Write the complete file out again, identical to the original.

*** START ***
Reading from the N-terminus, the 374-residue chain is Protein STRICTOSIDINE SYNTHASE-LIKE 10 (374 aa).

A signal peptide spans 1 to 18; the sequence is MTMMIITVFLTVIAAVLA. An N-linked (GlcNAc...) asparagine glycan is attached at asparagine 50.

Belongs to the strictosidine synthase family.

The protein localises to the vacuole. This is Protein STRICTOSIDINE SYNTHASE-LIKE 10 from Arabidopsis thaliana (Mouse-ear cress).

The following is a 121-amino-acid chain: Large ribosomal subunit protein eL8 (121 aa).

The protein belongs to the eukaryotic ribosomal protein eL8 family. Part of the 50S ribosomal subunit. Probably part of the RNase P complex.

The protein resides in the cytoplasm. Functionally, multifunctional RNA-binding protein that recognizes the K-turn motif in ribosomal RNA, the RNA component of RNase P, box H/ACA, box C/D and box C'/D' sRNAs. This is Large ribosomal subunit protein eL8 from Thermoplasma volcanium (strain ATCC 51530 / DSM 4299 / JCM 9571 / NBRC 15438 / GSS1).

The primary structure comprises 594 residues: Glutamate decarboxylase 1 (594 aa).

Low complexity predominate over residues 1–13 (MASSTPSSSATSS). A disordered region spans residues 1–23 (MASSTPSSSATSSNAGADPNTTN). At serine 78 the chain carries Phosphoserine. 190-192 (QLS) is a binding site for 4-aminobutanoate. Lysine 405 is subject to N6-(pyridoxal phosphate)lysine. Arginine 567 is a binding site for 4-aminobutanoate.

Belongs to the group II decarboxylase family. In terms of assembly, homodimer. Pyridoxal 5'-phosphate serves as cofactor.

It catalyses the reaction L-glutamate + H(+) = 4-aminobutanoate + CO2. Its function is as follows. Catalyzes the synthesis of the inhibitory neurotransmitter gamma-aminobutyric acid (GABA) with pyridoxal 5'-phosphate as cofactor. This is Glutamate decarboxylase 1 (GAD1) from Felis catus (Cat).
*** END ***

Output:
Reading from the N-terminus, the 374-residue chain is Protein STRICTOSIDINE SYNTHASE-LIKE 10 (374 aa).

A signal peptide spans 1 to 18; the sequence is MTMMIITVFLTVIAAVLA. An N-linked (GlcNAc...) asparagine glycan is attached at asparagine 50.

Belongs to the strictosidine synthase family.

The protein localises to the vacuole. This is Protein STRICTOSIDINE SYNTHASE-LIKE 10 from Arabidopsis thaliana (Mouse-ear cress).

The following is a 121-amino-acid chain: Large ribosomal subunit protein eL8 (121 aa).

The protein belongs to the eukaryotic ribosomal protein eL8 family. Part of the 50S ribosomal subunit. Probably part of the RNase P complex.

The protein resides in the cytoplasm. Functionally, multifunctional RNA-binding protein that recognizes the K-turn motif in ribosomal RNA, the RNA component of RNase P, box H/ACA, box C/D and box C'/D' sRNAs. This is Large ribosomal subunit protein eL8 from Thermoplasma volcanium (strain ATCC 51530 / DSM 4299 / JCM 9571 / NBRC 15438 / GSS1).

The primary structure comprises 594 residues: Glutamate decarboxylase 1 (594 aa).

Low complexity predominate over residues 1–13 (MASSTPSSSATSS). A disordered region spans residues 1–23 (MASSTPSSSATSSNAGADPNTTN). At serine 78 the chain carries Phosphoserine. 190-192 (QLS) is a binding site for 4-aminobutanoate. Lysine 405 is subject to N6-(pyridoxal phosphate)lysine. Arginine 567 is a binding site for 4-aminobutanoate.

Belongs to the group II decarboxylase family. In terms of assembly, homodimer. Pyridoxal 5'-phosphate serves as cofactor.

It catalyses the reaction L-glutamate + H(+) = 4-aminobutanoate + CO2. Its function is as follows. Catalyzes the synthesis of the inhibitory neurotransmitter gamma-aminobutyric acid (GABA) with pyridoxal 5'-phosphate as cofactor. This is Glutamate decarboxylase 1 (GAD1) from Felis catus (Cat).